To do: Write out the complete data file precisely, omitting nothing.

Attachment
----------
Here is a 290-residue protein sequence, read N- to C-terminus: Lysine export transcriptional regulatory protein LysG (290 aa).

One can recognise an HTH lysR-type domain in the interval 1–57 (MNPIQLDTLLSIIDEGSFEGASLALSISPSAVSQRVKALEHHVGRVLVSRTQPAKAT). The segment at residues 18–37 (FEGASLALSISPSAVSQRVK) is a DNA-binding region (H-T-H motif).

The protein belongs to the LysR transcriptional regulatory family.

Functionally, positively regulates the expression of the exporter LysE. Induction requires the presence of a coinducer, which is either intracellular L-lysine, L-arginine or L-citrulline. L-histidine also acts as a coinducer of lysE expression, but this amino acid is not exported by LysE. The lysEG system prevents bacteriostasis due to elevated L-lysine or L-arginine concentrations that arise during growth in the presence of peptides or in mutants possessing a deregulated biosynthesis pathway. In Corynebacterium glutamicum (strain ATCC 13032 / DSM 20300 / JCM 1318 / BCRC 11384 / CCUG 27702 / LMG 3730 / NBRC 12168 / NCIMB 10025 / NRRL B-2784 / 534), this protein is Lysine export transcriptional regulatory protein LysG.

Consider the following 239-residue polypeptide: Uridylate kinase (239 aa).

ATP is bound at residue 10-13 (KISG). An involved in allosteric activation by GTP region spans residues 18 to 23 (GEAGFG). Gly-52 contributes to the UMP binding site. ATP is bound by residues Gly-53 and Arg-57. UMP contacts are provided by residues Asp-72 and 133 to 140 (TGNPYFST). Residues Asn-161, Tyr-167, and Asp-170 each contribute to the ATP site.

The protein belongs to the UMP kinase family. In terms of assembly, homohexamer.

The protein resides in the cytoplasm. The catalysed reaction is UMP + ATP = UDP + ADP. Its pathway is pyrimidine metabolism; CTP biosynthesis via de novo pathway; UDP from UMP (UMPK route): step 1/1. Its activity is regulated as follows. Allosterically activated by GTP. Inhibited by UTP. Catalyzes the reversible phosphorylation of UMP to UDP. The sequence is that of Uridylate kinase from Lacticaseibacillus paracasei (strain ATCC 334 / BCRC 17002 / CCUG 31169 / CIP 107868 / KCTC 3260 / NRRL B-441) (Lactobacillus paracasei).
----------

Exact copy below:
Here is a 290-residue protein sequence, read N- to C-terminus: Lysine export transcriptional regulatory protein LysG (290 aa).

One can recognise an HTH lysR-type domain in the interval 1–57 (MNPIQLDTLLSIIDEGSFEGASLALSISPSAVSQRVKALEHHVGRVLVSRTQPAKAT). The segment at residues 18–37 (FEGASLALSISPSAVSQRVK) is a DNA-binding region (H-T-H motif).

The protein belongs to the LysR transcriptional regulatory family.

Functionally, positively regulates the expression of the exporter LysE. Induction requires the presence of a coinducer, which is either intracellular L-lysine, L-arginine or L-citrulline. L-histidine also acts as a coinducer of lysE expression, but this amino acid is not exported by LysE. The lysEG system prevents bacteriostasis due to elevated L-lysine or L-arginine concentrations that arise during growth in the presence of peptides or in mutants possessing a deregulated biosynthesis pathway. In Corynebacterium glutamicum (strain ATCC 13032 / DSM 20300 / JCM 1318 / BCRC 11384 / CCUG 27702 / LMG 3730 / NBRC 12168 / NCIMB 10025 / NRRL B-2784 / 534), this protein is Lysine export transcriptional regulatory protein LysG.

Consider the following 239-residue polypeptide: Uridylate kinase (239 aa).

ATP is bound at residue 10-13 (KISG). An involved in allosteric activation by GTP region spans residues 18 to 23 (GEAGFG). Gly-52 contributes to the UMP binding site. ATP is bound by residues Gly-53 and Arg-57. UMP contacts are provided by residues Asp-72 and 133 to 140 (TGNPYFST). Residues Asn-161, Tyr-167, and Asp-170 each contribute to the ATP site.

The protein belongs to the UMP kinase family. In terms of assembly, homohexamer.

The protein resides in the cytoplasm. The catalysed reaction is UMP + ATP = UDP + ADP. Its pathway is pyrimidine metabolism; CTP biosynthesis via de novo pathway; UDP from UMP (UMPK route): step 1/1. Its activity is regulated as follows. Allosterically activated by GTP. Inhibited by UTP. Catalyzes the reversible phosphorylation of UMP to UDP. The sequence is that of Uridylate kinase from Lacticaseibacillus paracasei (strain ATCC 334 / BCRC 17002 / CCUG 31169 / CIP 107868 / KCTC 3260 / NRRL B-441) (Lactobacillus paracasei).